This morning, after sleeping off the 5 hours full of stress, fear, and anxiety from the drive that finally saw me safely to my hotel last night, I filled myself with free breakfast, called for my rental car from the valet, and attempted to drive through downtown Miami to the parking garage on the Miami-Dade College campus where the Miami Book Fair website claimed my parking would be free, provided I arrived early enough. I arrived at the start time of the fair, 10am, and was able to get a spot.
After I took the elevator down to the street and turned out of the parking garage, I then proceeded to walk three blocks in the wrong direction. After fumbling with Google Maps I turned back around and walked the four blocks back to the streets that had been closed for the Miami Book Fair. I arrived when it opened, and I was so early that some vendors were still setting up shop. There was a religion street and a children’s street, a writer’s row and a food vendor square, and straight down the middle of it all was a selection of new and used books from various vendors, including the most prominent independent bookstore in Miami, Books and Books.
I walked down the children’s book row first (not realizing they were themed) and by the time I hit the end and began walking back, I was starting to feel a bit discouraged. I drove 5 hours and paid for a hotel for this? The equivalent of a street book sale? And why was it so crowded right at opening? There were children EVERYWHERE. Little kids, high school kids, groups of kids following adults with signs and silly hats. I had arrived not at a book fair but at a field trip convention. Every public school English/Language Arts teacher from every surrounding school had gathered their 10-30 student max and set off to get them excited about reading at a street book fair with children’s books and meat on a stick.
And then the Grinch thought of something she hadn’t before. Maybe the Miami Book Fair, wasn’t just books brought out on the street by the stores. Maybe the book fair, perhaps, means a little bit more.
I turned at the end of the street and looked around. There were children of every color and every age. Dancing in the street and having a good time. Speaking different languages. Some bounced from booth to booth, looking for their favorites, others quietly moved between the tables, lightly opening the covers of those books they thought looked interesting. At one point I passed a booth of middle grade books, and approaching from the opposite direction was a herd of small boys. The one at the front suddenly screeched “DIARYOFAWIMPYKID” and it was like a dam breaking – they all sprinted past me in one excited wave to get at the books.
Reader, I felt my heart smile. I felt…joy, maybe? I almost turned around and bought them each one book of their choosing. When I returned to the main thoroughfare and began to look through the booths that were more my speed, I saw kids there too. Older ones to be sure, but they were tentatively looking at adult books, and it seemed as though they were trying to gauge if they were ready. If the jump was one they could make. Watching them all discover books they loved was more enjoyable than finding books for myself.
There is a moment in the beginning of LOTR: The Fellowship of the Ring that I love very much. Gandalf is arriving for Bilbo’s birthday at the beginning of the movie, and he is talking to Frodo about Frodo’s suspicions that something is up with Bilbo. As they trundle down the road in the horse cart, the children from the nearby houses (holes?) come scampering out and run in a little cluster behind his wagon yelling “Gandalf! Gandalf!” When he doesn’t turn around or wave to them, they stop running and let out a despairing “awwww Gandalf?” and hang their heads. Frodo raises his eyebrow, Gandalf looks at him, and then suddenly a small display of fireworks bursts from the back of the wagon, and the children erupt into elated cheering and clapping. Frodo and Gandalf chuckle as they continue towards the town.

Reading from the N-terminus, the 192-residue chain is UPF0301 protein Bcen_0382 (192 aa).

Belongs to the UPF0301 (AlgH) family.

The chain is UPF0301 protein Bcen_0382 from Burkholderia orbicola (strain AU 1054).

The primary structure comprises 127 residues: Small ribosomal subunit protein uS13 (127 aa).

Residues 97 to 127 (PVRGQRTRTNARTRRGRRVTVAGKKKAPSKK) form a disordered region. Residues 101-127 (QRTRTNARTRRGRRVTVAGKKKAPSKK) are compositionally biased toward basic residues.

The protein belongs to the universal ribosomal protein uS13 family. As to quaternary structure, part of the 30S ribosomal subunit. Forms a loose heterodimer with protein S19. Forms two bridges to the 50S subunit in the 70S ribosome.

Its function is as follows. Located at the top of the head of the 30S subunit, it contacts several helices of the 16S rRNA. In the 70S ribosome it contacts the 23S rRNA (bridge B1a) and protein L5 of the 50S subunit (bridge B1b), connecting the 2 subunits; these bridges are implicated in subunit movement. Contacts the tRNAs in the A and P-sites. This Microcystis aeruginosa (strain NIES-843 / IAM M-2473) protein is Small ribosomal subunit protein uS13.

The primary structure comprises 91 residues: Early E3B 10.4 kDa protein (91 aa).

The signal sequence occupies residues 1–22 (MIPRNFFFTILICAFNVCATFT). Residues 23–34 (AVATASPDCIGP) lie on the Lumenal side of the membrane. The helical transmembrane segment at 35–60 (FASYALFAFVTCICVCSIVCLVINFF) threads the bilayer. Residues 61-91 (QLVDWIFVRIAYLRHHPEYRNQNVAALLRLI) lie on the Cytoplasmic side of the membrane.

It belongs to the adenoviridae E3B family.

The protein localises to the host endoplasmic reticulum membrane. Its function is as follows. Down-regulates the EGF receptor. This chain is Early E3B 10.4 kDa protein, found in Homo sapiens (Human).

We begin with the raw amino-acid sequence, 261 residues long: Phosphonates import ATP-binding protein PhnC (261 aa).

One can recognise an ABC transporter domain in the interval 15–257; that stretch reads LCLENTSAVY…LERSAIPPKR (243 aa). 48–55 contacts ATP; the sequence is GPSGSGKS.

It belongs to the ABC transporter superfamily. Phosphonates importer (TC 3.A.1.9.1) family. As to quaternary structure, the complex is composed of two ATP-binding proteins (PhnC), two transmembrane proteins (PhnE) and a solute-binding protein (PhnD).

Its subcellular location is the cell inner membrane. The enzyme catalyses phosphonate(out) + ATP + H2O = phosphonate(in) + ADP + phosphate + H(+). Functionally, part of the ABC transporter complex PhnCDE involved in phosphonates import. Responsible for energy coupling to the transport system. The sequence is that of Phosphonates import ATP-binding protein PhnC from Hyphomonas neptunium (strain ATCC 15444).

The way I feel every time those kids get excited about those fireworks is how I felt at that book fair, seeing kids get excited about books. Books are old friends that we can get excited about and will always provide us enjoyment, and for these children to learn this and for me to be able to see it happen in real time is like seeing Gandalf set off his fireworks to cheers. I’m old. I’m tired. There is so much darkness. But time should still be taken to bring joy to the young.
I wish I could go back and buy that whole table of Wimpy Kid books for those kids. Think of the fireworks!
Also, in case you were interested, I ended up buying two books for myself.
Girls of Paper and Fire by Natasha Ngan
allegedly by Tiffany D. Jackson (She has a more recent release, Monday’s Not Coming, but I wanted to grab this one first.)
I wanted to get several more – a copy of The Dark Descent of Elizabeth Frankenstein by Kiersten White was one of them, but the hard and fast truth was that there just isn’t enough money for me to buy books. The two I bought totaled $30, and thus were your November Patreon contributions spent. THANK YOU SWEET PATRONS, YOU MOVE ME TO PLACES I COULD NOT GO OTHERWISE. I AM SENDING YOU HUGS.
Tomorrow I’ll be attending a few author panels and attempting to get some books signed and then it’s back to Tampa. Keep your fingers crossed for me; the journey here was not kind. Let’s hope the journey home is smooth.